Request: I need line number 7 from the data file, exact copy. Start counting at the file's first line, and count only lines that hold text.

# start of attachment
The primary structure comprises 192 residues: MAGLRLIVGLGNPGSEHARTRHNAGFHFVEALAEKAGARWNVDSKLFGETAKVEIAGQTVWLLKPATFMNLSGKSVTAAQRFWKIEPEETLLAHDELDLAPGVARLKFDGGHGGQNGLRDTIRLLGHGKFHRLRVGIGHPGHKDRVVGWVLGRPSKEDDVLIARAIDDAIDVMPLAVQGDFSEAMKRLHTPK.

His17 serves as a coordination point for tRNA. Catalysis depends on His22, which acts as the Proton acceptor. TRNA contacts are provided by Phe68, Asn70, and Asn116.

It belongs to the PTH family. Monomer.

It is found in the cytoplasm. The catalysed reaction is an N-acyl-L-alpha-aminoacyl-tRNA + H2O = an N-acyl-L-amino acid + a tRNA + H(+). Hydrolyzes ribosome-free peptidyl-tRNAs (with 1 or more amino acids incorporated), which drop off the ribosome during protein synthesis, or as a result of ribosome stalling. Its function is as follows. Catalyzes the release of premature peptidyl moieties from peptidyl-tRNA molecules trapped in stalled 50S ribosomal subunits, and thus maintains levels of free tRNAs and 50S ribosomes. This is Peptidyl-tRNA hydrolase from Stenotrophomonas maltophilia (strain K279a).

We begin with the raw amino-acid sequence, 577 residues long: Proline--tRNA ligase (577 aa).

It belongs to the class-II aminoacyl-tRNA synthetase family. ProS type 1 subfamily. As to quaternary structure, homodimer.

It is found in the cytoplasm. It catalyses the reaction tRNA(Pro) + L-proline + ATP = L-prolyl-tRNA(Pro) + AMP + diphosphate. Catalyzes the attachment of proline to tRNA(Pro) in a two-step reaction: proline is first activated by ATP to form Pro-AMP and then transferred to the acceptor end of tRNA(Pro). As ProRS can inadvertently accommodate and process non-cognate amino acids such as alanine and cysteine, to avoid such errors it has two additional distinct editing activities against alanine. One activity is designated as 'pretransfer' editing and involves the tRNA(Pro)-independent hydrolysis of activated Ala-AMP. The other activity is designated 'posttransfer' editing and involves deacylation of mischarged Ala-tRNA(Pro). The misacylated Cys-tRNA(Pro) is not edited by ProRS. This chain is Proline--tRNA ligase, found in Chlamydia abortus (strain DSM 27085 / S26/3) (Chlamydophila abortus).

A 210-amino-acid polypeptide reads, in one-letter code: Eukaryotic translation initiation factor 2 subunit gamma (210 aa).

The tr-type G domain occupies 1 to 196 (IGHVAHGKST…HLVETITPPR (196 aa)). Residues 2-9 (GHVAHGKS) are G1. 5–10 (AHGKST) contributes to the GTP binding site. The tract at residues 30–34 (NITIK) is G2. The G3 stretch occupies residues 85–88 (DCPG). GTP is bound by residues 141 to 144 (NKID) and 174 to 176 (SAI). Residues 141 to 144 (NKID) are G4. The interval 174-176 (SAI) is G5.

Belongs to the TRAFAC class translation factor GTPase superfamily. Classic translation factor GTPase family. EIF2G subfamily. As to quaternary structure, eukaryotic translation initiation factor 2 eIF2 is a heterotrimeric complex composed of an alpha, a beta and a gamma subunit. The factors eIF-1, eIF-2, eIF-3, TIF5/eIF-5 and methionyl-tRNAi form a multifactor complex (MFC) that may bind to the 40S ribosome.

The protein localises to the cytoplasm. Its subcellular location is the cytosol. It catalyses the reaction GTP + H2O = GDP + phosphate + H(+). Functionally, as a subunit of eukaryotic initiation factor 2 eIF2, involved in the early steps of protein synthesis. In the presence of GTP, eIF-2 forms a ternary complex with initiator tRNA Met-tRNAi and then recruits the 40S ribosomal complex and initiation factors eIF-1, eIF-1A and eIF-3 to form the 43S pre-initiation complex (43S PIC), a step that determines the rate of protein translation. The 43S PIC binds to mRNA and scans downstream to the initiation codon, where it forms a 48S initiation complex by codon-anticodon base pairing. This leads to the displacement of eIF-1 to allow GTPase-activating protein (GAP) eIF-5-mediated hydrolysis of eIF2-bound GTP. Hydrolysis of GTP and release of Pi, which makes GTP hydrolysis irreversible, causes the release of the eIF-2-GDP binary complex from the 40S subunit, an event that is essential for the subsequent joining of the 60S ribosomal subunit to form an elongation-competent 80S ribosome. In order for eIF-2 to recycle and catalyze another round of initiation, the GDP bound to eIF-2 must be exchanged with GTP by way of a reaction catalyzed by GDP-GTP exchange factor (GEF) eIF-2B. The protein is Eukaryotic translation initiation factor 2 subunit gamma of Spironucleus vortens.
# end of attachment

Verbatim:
It is found in the cytoplasm. It catalyses the reaction tRNA(Pro) + L-proline + ATP = L-prolyl-tRNA(Pro) + AMP + diphosphate. Catalyzes the attachment of proline to tRNA(Pro) in a two-step reaction: proline is first activated by ATP to form Pro-AMP and then transferred to the acceptor end of tRNA(Pro). As ProRS can inadvertently accommodate and process non-cognate amino acids such as alanine and cysteine, to avoid such errors it has two additional distinct editing activities against alanine. One activity is designated as 'pretransfer' editing and involves the tRNA(Pro)-independent hydrolysis of activated Ala-AMP. The other activity is designated 'posttransfer' editing and involves deacylation of mischarged Ala-tRNA(Pro). The misacylated Cys-tRNA(Pro) is not edited by ProRS. This chain is Proline--tRNA ligase, found in Chlamydia abortus (strain DSM 27085 / S26/3) (Chlamydophila abortus).